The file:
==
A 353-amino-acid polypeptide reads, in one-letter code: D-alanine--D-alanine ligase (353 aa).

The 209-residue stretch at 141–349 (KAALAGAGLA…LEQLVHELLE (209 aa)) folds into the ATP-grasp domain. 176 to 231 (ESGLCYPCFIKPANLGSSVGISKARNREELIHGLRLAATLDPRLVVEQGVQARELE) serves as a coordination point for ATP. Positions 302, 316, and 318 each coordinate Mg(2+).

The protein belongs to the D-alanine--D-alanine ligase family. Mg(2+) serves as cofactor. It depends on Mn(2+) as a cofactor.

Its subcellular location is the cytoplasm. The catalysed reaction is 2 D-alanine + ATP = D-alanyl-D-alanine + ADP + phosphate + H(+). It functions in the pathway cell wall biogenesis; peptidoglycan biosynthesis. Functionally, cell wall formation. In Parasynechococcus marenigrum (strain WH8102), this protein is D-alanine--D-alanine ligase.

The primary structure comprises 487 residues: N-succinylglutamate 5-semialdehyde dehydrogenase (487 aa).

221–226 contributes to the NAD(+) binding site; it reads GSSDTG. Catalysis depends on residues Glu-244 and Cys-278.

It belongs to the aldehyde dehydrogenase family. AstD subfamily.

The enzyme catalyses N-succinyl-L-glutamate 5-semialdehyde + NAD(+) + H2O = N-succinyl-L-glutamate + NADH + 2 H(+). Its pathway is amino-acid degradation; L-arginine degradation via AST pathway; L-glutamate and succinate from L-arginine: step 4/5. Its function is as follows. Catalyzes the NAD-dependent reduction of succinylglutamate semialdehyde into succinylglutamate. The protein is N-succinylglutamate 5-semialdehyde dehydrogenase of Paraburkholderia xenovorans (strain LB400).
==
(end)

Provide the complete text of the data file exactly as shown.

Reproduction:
A 353-amino-acid polypeptide reads, in one-letter code: D-alanine--D-alanine ligase (353 aa).

The 209-residue stretch at 141–349 (KAALAGAGLA…LEQLVHELLE (209 aa)) folds into the ATP-grasp domain. 176 to 231 (ESGLCYPCFIKPANLGSSVGISKARNREELIHGLRLAATLDPRLVVEQGVQARELE) serves as a coordination point for ATP. Positions 302, 316, and 318 each coordinate Mg(2+).

The protein belongs to the D-alanine--D-alanine ligase family. Mg(2+) serves as cofactor. It depends on Mn(2+) as a cofactor.

Its subcellular location is the cytoplasm. The catalysed reaction is 2 D-alanine + ATP = D-alanyl-D-alanine + ADP + phosphate + H(+). It functions in the pathway cell wall biogenesis; peptidoglycan biosynthesis. Functionally, cell wall formation. In Parasynechococcus marenigrum (strain WH8102), this protein is D-alanine--D-alanine ligase.

The primary structure comprises 487 residues: N-succinylglutamate 5-semialdehyde dehydrogenase (487 aa).

221–226 contributes to the NAD(+) binding site; it reads GSSDTG. Catalysis depends on residues Glu-244 and Cys-278.

It belongs to the aldehyde dehydrogenase family. AstD subfamily.

The enzyme catalyses N-succinyl-L-glutamate 5-semialdehyde + NAD(+) + H2O = N-succinyl-L-glutamate + NADH + 2 H(+). Its pathway is amino-acid degradation; L-arginine degradation via AST pathway; L-glutamate and succinate from L-arginine: step 4/5. Its function is as follows. Catalyzes the NAD-dependent reduction of succinylglutamate semialdehyde into succinylglutamate. The protein is N-succinylglutamate 5-semialdehyde dehydrogenase of Paraburkholderia xenovorans (strain LB400).